Today's news

August 9, 2006

Go Dutch - save a fortune in fees
Dutch universities are the first in continental Europe to offer a full range of postgraduate courses taught and assessed in English. The fees represent exceptional value: €1,500 a year (£1,000) compared with a minimum of £3,500 in the UK. It is possible to pay as little as €500 because many European Union students are eligible for an annual rebate of €1,000. Add a lower cost of living and budget air fares, and you have a compelling economic argument for student migration.
Daily Telegraph

Bacteria may have eaten through Alaskan oil pipe
The unexpected prime suspects for the corrosion that threatens to cut off 8 per cent of US oil production are bacteria that colonise the sludge that collects in pipes. The affected 5km stretch of pipeline carries oil from BP's Prudhoe Bay oilfield in Alaska to the Trans-Alaska Pipeline, which connects all of Alaska's oilfields to seaports. On Sunday, BP announced plans to begin shutting down its 400,000-barrel-a-day Prudhoe operations while it replaces 25km of suspect piping. BP officials say the best guess so far is that bacteria colonised part of the pipe and corroded the metal.
New Scientist

Another museum in the frame as works go missing
Drawings worth several million pounds have been stolen from the Russian State Archive of Literature and Art in the second big art robbery in the country to come to light in as many weeks. Lax security at museums was already under scrutiny after it emerged last week that more than 220 artefacts worth $5 million (£2.6 million) had been stolen from the State Hermitage in St Petersburg. Now the archive says that it is missing a large number of drawings by the architect Yakov Chernikhov, a leading light in the Constructivist movement of the 1930s.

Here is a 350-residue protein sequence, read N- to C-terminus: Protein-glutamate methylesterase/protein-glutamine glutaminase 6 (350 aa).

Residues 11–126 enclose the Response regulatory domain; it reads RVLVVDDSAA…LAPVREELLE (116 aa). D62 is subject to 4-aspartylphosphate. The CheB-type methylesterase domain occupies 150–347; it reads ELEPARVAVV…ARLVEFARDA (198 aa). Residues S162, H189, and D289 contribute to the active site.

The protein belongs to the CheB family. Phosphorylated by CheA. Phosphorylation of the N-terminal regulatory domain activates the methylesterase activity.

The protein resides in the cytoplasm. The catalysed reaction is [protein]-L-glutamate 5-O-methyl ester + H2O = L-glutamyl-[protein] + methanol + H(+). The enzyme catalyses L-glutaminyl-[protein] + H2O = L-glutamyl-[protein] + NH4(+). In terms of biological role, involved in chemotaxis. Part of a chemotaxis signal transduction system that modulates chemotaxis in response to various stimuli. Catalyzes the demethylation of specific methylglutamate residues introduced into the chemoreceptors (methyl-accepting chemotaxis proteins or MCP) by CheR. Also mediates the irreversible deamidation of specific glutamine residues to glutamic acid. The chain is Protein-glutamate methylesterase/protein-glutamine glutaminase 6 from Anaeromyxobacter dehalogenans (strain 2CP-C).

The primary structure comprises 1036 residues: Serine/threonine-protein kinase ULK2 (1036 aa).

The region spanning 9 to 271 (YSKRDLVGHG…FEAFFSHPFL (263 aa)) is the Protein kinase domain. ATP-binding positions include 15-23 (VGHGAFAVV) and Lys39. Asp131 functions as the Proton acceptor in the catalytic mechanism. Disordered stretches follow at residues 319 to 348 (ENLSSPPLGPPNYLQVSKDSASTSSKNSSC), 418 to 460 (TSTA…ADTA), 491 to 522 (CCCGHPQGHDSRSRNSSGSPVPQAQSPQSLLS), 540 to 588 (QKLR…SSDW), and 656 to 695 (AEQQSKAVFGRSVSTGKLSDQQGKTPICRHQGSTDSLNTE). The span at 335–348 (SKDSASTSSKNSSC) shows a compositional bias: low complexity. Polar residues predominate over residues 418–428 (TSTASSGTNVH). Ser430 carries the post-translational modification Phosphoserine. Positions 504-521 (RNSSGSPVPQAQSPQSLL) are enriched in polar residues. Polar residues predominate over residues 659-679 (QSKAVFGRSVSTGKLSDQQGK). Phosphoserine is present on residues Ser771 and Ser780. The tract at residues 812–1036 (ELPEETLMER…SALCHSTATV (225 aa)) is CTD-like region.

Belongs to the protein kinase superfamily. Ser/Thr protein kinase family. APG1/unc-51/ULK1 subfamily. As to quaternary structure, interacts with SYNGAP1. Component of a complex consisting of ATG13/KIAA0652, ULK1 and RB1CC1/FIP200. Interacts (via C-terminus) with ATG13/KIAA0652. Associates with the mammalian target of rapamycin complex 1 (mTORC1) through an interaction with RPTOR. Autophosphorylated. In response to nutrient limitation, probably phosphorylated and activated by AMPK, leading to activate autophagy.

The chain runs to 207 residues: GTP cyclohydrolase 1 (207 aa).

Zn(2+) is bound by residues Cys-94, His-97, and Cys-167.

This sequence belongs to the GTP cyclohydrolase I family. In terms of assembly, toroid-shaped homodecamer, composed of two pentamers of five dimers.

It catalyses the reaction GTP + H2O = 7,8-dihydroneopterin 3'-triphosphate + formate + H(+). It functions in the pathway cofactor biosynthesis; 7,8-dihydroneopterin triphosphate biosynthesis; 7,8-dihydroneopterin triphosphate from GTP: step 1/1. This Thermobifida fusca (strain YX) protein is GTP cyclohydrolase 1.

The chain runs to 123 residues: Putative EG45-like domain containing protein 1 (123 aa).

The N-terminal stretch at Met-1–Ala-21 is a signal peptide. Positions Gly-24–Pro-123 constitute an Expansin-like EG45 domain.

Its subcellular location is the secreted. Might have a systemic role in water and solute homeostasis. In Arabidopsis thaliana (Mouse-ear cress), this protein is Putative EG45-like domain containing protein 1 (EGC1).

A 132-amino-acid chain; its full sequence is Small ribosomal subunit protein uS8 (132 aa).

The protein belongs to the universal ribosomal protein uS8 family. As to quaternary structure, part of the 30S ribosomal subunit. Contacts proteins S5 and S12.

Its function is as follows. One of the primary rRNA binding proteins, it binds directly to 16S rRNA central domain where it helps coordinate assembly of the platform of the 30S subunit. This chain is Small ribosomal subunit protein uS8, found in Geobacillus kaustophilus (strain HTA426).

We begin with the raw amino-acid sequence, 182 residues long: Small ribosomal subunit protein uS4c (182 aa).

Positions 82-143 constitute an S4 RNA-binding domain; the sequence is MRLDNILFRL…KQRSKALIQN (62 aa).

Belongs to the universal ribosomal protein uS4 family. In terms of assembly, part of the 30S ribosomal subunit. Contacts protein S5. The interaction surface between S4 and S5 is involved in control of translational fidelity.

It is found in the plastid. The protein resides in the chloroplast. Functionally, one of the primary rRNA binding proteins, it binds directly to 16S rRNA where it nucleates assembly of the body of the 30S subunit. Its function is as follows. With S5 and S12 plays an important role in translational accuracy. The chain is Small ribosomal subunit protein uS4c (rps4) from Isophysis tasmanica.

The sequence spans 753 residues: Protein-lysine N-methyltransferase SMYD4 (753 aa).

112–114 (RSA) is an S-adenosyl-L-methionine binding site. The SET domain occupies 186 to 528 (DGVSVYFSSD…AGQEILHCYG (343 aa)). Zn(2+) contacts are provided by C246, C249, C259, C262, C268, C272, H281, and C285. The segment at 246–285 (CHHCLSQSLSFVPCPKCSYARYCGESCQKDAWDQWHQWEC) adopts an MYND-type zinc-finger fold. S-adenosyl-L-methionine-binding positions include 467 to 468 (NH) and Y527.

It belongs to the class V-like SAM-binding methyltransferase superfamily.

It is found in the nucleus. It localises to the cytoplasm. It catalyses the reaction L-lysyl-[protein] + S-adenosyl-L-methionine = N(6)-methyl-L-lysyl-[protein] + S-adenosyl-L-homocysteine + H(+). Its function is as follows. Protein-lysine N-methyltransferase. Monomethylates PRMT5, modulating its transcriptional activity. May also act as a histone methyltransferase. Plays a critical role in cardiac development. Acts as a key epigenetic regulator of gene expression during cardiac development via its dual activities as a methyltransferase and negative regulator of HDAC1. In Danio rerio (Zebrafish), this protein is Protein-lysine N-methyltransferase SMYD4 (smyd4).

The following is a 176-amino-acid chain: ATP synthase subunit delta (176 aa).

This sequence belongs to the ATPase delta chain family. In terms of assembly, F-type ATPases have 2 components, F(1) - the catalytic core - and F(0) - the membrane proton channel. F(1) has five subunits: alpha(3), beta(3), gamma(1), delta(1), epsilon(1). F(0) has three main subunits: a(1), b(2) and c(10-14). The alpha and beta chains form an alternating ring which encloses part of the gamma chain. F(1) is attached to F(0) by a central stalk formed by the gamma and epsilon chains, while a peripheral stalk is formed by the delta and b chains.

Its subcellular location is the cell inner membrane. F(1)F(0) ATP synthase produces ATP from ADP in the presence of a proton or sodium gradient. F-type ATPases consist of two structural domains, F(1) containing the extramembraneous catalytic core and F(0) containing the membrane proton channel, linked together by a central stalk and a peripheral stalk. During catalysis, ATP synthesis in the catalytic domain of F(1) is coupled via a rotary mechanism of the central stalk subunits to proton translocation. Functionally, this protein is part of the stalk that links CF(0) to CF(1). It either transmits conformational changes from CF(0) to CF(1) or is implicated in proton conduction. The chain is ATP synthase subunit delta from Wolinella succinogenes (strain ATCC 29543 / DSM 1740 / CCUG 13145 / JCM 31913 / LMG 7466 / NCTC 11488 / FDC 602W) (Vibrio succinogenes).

The Times

Fog lifts on genius of Monet
With their bold brushwork and vivid colours, Monet's paintings of London are viewed as stunning examples of the Impressionist style. He was perhaps the best known of group of artists who set out to capture the essence of a subject's appearance rather than the detail. However, it seems his paintings are a lot more realistic than was thought. Research has shown that, despite the blurred lines, they are, in fact, highly accurate observations of the world at that time. They could provide experts with a new visual record of urban Victorian London and reveal the true levels of fog and pollution that so often obscured its landmarks during the era.
Daily Mail , Daily Telegraph , The Guardian , The Independent , The Times , New Scientist

Copper could help keep Africa clean
In Africa's ongoing struggle against tuberculosis, a group of scientists and industry representatives are now exploring a plan to introduce copper pipes, doorknobs and work surfaces to the country's waterways and clinics. The metal's known antibiotic activity, they say, could provide a simple way to help fight the deadly infection. Past research has shown that copper has strong anti-bacterial properties against worrisome pathogens such as the superbug MRSA.
Nature

Killer whales have own 'caller ID'
Killer whales sing with their own distinctive style of song, new research has revealed. Group calls to signal changes of movement while hunting and other messages have been found to be delivered with an "individual signature", according to a team of academics from St Andrews University and two American institutions. This communication ability appears to put killer whales on a par with chimpanzees and bottlenose dolphins, which similarly customise group signals.
The Scotsman

 

 

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